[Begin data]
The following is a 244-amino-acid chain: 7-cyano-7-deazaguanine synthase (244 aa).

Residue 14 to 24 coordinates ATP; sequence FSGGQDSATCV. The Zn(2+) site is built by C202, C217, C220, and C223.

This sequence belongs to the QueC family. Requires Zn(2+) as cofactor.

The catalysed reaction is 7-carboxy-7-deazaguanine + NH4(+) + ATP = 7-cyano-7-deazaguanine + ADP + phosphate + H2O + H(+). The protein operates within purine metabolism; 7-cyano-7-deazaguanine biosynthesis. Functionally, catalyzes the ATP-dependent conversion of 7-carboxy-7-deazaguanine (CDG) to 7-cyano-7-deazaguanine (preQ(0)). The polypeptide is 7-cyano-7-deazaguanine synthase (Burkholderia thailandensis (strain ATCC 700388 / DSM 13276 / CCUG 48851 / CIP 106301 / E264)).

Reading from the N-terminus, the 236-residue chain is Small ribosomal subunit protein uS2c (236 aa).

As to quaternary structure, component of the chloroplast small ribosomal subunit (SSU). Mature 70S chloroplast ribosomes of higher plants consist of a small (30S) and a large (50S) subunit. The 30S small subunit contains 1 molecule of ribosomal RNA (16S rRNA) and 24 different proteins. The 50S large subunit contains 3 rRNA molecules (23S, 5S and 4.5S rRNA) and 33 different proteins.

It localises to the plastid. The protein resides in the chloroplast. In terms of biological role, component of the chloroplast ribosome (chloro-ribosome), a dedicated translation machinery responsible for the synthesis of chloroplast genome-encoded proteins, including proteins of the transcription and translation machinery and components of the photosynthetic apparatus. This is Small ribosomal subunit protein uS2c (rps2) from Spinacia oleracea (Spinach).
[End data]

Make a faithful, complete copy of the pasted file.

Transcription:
The following is a 244-amino-acid chain: 7-cyano-7-deazaguanine synthase (244 aa).

Residue 14 to 24 coordinates ATP; sequence FSGGQDSATCV. The Zn(2+) site is built by C202, C217, C220, and C223.

This sequence belongs to the QueC family. Requires Zn(2+) as cofactor.

The catalysed reaction is 7-carboxy-7-deazaguanine + NH4(+) + ATP = 7-cyano-7-deazaguanine + ADP + phosphate + H2O + H(+). The protein operates within purine metabolism; 7-cyano-7-deazaguanine biosynthesis. Functionally, catalyzes the ATP-dependent conversion of 7-carboxy-7-deazaguanine (CDG) to 7-cyano-7-deazaguanine (preQ(0)). The polypeptide is 7-cyano-7-deazaguanine synthase (Burkholderia thailandensis (strain ATCC 700388 / DSM 13276 / CCUG 48851 / CIP 106301 / E264)).

Reading from the N-terminus, the 236-residue chain is Small ribosomal subunit protein uS2c (236 aa).

As to quaternary structure, component of the chloroplast small ribosomal subunit (SSU). Mature 70S chloroplast ribosomes of higher plants consist of a small (30S) and a large (50S) subunit. The 30S small subunit contains 1 molecule of ribosomal RNA (16S rRNA) and 24 different proteins. The 50S large subunit contains 3 rRNA molecules (23S, 5S and 4.5S rRNA) and 33 different proteins.

It localises to the plastid. The protein resides in the chloroplast. In terms of biological role, component of the chloroplast ribosome (chloro-ribosome), a dedicated translation machinery responsible for the synthesis of chloroplast genome-encoded proteins, including proteins of the transcription and translation machinery and components of the photosynthetic apparatus. This is Small ribosomal subunit protein uS2c (rps2) from Spinacia oleracea (Spinach).